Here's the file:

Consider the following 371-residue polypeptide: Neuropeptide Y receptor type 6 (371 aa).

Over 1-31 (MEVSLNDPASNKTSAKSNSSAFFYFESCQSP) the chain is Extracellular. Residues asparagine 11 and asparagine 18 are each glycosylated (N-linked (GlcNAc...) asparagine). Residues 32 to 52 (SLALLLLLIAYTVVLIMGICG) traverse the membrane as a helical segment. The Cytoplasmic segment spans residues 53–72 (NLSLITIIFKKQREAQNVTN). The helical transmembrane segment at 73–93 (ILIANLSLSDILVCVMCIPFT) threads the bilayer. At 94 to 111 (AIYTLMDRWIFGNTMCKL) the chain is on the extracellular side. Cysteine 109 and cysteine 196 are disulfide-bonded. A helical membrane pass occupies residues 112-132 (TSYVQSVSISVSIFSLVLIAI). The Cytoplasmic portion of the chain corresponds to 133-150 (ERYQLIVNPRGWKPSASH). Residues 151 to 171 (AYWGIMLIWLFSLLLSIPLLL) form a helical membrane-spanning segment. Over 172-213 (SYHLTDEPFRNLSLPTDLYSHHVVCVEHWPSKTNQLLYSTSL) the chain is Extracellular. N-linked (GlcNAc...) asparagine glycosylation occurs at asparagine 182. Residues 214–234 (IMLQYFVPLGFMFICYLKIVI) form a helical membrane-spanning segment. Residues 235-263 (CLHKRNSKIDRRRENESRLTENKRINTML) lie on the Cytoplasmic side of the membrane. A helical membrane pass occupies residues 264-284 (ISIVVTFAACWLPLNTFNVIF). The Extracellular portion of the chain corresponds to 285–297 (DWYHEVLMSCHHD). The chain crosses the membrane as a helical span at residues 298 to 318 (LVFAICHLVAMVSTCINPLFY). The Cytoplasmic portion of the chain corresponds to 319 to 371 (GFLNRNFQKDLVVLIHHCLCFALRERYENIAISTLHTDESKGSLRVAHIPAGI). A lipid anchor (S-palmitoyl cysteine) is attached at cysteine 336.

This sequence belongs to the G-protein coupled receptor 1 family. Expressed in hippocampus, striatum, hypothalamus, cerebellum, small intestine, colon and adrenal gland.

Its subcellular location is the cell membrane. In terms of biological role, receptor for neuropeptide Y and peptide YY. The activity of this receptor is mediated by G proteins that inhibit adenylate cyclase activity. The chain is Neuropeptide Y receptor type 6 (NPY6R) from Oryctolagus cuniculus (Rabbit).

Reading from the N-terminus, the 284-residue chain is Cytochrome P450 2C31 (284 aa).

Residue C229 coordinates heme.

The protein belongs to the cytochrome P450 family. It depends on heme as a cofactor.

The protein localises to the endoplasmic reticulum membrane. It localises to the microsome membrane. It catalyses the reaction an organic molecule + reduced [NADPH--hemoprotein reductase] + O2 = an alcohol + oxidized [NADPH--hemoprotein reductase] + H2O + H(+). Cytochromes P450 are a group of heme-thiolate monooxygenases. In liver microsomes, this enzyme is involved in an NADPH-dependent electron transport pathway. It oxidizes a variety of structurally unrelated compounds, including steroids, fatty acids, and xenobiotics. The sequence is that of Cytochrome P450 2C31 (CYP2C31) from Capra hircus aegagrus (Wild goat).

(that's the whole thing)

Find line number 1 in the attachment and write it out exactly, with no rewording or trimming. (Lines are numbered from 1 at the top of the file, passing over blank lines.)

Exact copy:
Consider the following 371-residue polypeptide: Neuropeptide Y receptor type 6 (371 aa).